Apart from the selective words highlighted in bold, rest of the post is either not applicable or without any weight-age. There are certainly some positives and of'course negatives in life over here but that doesn't mean that anyone can start patronizing that "oh you have to crawl on the floor and accept everything outright". Sorry! but we all have emigrated here with certain credentials and after putting a lot of things on stake, there are bound to be some expectations, if everything was fine with bullock carts then why did anyone ever thought of inventing a motor carriage?? Unless people have the fire inside to question and address what is not right, there can never be any improvements, people from outside this box will definitely have new approach, ideas and ways. I do stock up my Jockeys, River Island shirts, gym supplements, Xbox games etc without any regrets.

    Again there is some sort of uneasiness within local crowd here as well, an example from last year: I was walking around doing some shopping with my wife and she spotted one white van with a local guy driving (sorry I really don't want to point out country of origin of the driver) who threw water from a bottle towards my side, come'on I was walking miles away from the road, looking at the shops and didn't even disturb a fly along my path (having said that, I stand 6 ft tall, been doing body building since 15 yrs...as OH & teen daughter put it in very nice words "I just look way smarter than them & it was pure jealousy")...that day changed my entire perception and I started to look at my Cosmic Utopia with much wider lens & came across so many similar circumstances (people have the tendency to point fingers, sabotage, sometimes rude etc etc)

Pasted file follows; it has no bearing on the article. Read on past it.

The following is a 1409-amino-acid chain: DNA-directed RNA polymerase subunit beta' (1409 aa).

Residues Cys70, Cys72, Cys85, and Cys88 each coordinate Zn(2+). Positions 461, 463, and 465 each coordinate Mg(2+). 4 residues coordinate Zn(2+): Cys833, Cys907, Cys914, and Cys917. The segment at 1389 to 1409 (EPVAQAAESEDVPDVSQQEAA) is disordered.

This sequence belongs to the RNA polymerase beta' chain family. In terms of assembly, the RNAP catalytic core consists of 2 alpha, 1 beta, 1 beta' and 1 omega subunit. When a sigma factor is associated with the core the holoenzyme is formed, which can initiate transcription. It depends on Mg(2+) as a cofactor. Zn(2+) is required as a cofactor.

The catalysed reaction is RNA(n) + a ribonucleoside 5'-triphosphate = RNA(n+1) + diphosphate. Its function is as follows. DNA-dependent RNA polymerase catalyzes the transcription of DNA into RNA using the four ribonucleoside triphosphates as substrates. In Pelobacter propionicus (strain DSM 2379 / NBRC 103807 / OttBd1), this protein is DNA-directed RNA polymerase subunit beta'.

As an immigrant, do I want this to happen to anyone else...NO! Do I want to change this, YES!! On a lighter note, a NZ born colleague of mine said that NZ is the most developed 3rd world country - TBH I actually didn't take it as a joke as well because I moved here after a very long drill & investing life long savings in the process.

    Coming back to the kiss, yes I want to K.I.S (and peaceful as well) but if I'm taken for granted then the whole KISS becomes 1994 classic audio album. People have as much right to "not like" certain aspects of NZ as they might like other things in life (or NZ itself).

    p.s. this just my experience & personal thoughts and it might vary by some light years from actual facts.
    Last edited by Sun777; 13th February 2012 at 10:16 PM. Reason: Fine print

  8. #8
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    May 2009
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    Blenheim
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    I treid to rep you, sun, but was allowed......!